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AccurateShooter Forum member Allan, aka “1066″, has improved the performance of his RCBS balance-beam scale with some simple hardware modifications. In addition, Allan has cleverly fitted an inexpensive video camera to one end of his scale. This camera outputs a signal to Allan’s laptop computer, giving Allan a magnified, “big-screen” view of the pointer tip of his scale. That lets Allan observe ultra-small movements of the beam. With the hardware upgrades and video display, Allan has crafted a system with usable sensitivity to a single grain of Varget powder.
Hardware “Mods” Enhance Scale Reliability and Sensitivity
To upgrade his scale, Allan first fabricated a new U-shaped pan suspension hanger on the end of the scale. This allowed the pan to center more reliably and consistently. Next Allan extended the pointer arm at the opposite end, and attached a very fine graduated vertical scale to provide a more precise visual read-out. This scale has marks corresponding to 0.1 grains (one-tenth of a grain).
To improve the function of the beam itself, Allan “cleaned-up” the knife edges on which the beam moves, and Allan also fabricated a simple “approach to weight” fixture (with foam cushion) that gives the beam a smoother transition as it nears max travel.
Inexpensive Video Camera Displays on Laptop Screen
Allan’s real genius was in fitting an inexpensive video camera to display a magnified image of the pointer at the end of the beam. Seeing the “big picture” really helps get the best precision from the scale. Allan acquired a cheap web-cam and attached it via a simple bracket to the RCBS scale. A USB cable delivers the video output to Allan’s laptop. Allan says the web-cam cost less than $20.00 on eBay and required no special software. It was a “plug and go” installation. With the video camera running, the onscreen image is “super-sized” so Allan can track the smallest movements of the pointer tip. You can see how the whole system works in the video below. To dispense powder, Allan uses a slick automated trickler, explained next.
TargetMaster Automatic trickler Uses “Electric-Eye” for Automatic Shut-off
The final element in Allan’s high-tech balance beam scale system is a Targetmaster automatic trickler. This unique UK-made trickler is very advanced. It has two components — a dispenser, and a remote sensor that “watches” the movement of the balance beam. Allan pushes a button to start the powder flowing. As the load in the pan approaches the correct weight, an electric eye senses the position of the balance beam. Once the beam “hits the mark” for a correct load, the remote sensor shuts off the trickler. It sounds complicated but it works perfectly.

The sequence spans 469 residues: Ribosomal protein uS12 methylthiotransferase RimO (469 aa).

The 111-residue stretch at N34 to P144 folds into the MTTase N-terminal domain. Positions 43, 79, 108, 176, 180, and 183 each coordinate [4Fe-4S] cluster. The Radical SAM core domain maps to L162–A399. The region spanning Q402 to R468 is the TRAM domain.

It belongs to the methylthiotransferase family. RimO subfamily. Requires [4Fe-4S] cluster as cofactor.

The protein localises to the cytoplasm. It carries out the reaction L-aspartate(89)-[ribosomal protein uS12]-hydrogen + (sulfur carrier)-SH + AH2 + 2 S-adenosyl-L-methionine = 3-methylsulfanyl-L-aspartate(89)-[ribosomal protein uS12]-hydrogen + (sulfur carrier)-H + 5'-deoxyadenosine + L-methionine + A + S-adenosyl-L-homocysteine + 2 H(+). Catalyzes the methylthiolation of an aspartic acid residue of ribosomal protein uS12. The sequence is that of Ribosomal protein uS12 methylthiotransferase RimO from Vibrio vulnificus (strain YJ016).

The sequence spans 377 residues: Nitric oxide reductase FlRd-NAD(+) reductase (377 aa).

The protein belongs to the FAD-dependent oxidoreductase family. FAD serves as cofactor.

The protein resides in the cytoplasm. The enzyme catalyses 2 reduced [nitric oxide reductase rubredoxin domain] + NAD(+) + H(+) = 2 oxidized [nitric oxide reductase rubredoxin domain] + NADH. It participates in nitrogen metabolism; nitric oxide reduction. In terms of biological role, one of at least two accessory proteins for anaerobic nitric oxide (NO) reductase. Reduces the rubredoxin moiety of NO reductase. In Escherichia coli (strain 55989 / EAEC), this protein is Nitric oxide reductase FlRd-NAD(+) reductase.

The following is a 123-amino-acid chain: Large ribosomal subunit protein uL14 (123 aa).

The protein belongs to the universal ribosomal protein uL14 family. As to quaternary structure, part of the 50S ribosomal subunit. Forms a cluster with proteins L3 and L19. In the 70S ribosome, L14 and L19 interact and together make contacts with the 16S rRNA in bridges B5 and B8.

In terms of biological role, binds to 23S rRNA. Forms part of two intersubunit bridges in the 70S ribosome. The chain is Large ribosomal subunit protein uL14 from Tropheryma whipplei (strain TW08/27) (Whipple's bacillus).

TargetMaster Trickler Components and Operation
The TargetMaster automated Trickler is a pretty impressive piece of kit that can be adapted to a wide variety of balance beam scales. The components and functions of the TargetMaster automated trickler are shown in the video below, provided by the manufacturer in the UK. To learn more about this reloading accessory, visit TargetMasterUK.com.
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Tikkas are boring, nondescript hunting rifles right? Wrong. Check out this Tikka T3 tactical with “attitude”. For the British Shooting Show earlier this year, the folks at Osprey Rifles placed a Tikka T3 action into a modern modular chassis: “A standard factory Tikka T3 was fully Cerakoted and dropped into a Third Eye Tactical chassis stock which also had the Cerakote treatment. It certainly pulled a crowd and was sold on the Show’s first day! We have been commissioned to do another one straight away.”
Click Photos to see larger version.
If you like that chassis, it can be ordered through Osprey Rifles. The latest chassis stock system from Third Eye Tactical is currently available for both the Remington 700 short action and the Tikka T3, with prices starting at $1041.00 (£620.00).
Third Eye Tactical Chassis Stock Features:
- Bottom metal designed to take short action AICS magazines (magazine not included)
- Choice of three fore-ends, and additional fore-ends available separately